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The Juniper Tree: And Other Tales from Grimm
The Juniper Tree: And Other Tales from Grimm
Wilhelm K. Grimm; Jacob Grimm
Farrar, Straus and Giroux (BYR), 2003
352 pp., 24.99

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David Marshall

How the Brothers Grimm Overthrew the Evil Empire

A fairy tale.

It is rumored that, due to the cumulative effect of small atmospheric variations, downdraft from a butterfly's wings on one side of the world may cause a typhoon on the other. Similarly, Ray Bradbury told how a tourist traveled in time to the Jurassic Era and stepped on a butterfly. He returned to the 20th century to find tyranny had replaced democracy. The Butterfly Effect, as it is called, thus refers to "sensitive dependence on initial conditions," in particular the spell cast by small causes on large events at a distance.

What good is a fairy? In an era when fantasy was under suspicion, Bruno Bettelheim wrote an ingenious and fruitful book with a title, Uses of Enchantment, that justified Tinkerbell in just such utilitarian terms. Bettelheim argued that fairy tales not only entertain, but "enlighten (a child) about himself" and help him "find meaning in life." J. R. R. Tolkien had already pointed out that fairy tales teach children the wonder of simple things. If we lend credence to the Butterfly Effect, we may add a further use of enchantment: Grimm fairy tales helped win the Cold War.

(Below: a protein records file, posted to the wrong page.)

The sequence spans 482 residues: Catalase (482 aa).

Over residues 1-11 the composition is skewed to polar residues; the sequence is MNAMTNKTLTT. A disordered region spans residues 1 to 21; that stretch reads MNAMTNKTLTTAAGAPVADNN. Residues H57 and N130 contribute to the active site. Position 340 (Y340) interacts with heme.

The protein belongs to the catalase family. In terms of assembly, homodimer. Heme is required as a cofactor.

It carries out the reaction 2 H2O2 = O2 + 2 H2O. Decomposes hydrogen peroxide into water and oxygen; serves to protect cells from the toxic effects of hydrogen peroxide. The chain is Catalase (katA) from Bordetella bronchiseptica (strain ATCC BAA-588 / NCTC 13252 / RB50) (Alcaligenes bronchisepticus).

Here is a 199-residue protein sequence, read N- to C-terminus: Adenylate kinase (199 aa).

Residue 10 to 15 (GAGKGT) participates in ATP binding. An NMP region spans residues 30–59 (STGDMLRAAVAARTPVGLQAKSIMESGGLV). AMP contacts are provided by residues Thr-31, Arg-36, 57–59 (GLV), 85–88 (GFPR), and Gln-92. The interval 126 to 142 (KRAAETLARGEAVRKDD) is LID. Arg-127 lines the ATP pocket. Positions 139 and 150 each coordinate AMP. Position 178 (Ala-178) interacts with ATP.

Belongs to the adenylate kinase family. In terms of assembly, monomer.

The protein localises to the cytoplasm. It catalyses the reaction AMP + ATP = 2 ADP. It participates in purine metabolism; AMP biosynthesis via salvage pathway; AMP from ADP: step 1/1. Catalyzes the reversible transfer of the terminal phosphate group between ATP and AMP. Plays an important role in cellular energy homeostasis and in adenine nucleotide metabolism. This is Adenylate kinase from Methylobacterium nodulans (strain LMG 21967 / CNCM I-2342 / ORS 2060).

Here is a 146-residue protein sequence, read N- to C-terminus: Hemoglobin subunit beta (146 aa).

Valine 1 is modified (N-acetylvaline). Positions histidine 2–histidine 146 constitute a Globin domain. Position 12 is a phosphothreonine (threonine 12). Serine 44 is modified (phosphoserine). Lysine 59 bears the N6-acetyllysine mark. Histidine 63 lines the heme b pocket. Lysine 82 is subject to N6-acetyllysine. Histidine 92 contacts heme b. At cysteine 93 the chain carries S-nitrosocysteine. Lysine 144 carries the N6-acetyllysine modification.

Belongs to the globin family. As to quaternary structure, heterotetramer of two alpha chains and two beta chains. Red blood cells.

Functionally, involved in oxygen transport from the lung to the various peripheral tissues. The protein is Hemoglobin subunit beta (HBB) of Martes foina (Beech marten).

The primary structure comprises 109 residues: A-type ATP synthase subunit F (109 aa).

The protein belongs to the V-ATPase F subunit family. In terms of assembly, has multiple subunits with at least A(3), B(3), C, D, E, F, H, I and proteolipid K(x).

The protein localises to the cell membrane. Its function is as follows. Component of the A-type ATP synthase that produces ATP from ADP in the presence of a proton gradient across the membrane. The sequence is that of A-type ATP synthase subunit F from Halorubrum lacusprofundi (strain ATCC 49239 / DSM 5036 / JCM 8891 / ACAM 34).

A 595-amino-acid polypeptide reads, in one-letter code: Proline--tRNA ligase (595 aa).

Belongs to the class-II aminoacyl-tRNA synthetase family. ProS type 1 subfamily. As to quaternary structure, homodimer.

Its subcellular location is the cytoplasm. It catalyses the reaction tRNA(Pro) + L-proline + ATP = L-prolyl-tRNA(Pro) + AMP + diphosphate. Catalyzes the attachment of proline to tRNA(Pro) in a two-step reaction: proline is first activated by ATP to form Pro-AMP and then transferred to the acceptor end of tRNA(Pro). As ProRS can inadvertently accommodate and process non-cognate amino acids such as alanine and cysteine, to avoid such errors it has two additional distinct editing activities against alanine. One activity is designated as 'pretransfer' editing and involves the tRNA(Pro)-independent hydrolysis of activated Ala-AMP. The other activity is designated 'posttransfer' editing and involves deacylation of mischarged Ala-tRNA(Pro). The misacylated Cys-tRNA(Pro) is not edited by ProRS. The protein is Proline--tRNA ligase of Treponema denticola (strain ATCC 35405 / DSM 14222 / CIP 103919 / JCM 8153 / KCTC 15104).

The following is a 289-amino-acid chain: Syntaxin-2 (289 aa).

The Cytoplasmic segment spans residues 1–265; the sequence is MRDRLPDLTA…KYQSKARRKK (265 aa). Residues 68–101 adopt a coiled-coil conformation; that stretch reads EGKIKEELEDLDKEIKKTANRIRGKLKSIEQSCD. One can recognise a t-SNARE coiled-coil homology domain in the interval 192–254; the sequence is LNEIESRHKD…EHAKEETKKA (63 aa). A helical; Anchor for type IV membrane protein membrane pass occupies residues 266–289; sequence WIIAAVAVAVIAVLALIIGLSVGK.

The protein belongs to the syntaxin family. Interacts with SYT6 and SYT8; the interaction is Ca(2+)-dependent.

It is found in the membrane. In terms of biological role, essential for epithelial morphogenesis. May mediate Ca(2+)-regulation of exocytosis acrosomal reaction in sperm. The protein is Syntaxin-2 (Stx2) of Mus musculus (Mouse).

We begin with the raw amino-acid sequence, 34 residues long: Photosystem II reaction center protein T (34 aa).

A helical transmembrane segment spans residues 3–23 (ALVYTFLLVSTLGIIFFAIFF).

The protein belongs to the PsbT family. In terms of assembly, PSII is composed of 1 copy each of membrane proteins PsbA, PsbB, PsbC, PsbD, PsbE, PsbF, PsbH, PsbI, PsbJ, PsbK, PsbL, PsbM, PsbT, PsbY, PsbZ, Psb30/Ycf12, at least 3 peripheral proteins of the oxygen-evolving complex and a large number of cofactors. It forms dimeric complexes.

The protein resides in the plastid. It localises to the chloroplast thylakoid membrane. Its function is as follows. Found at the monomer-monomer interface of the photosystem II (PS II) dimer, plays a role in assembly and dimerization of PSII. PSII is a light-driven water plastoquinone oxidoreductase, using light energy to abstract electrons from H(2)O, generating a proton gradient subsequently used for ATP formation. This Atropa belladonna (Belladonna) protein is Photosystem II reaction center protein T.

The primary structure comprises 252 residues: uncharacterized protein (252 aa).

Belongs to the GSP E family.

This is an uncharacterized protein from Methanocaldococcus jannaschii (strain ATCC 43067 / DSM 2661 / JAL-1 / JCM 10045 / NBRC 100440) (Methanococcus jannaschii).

What did Jacob and Wilhelm Grimm have in mind when they gathered, edited, and rewrote their collection of Central European folk tales? Bettelheim hinted at spiritual dynamics beneath his own gently Freudian reading of the Grimms. In The Owl, the Raven, and the Dove: The Religious Meaning of the Grimm's Magic Fairy Tales, Jesuit scholar Ronald Murphy explored those depths.1 Within the gingerbread of beloved tales—"Hansel and Gretel," "Sleeping Beauty," "Little Red Riding Hood"—he detected strangely familiar dogmatic latticework. Most obviously, perhaps, in "Snow White and the Seven Dwarves":

Once it was the middle of winter, and the snowflakes fell from the sky like feathers. At a window with a frame of ebony a queen sat and sewed. And as she sewed and looked out at the snow, she pricked her finger with the needle, and three drops of blood fell in the snow. And in the white ...

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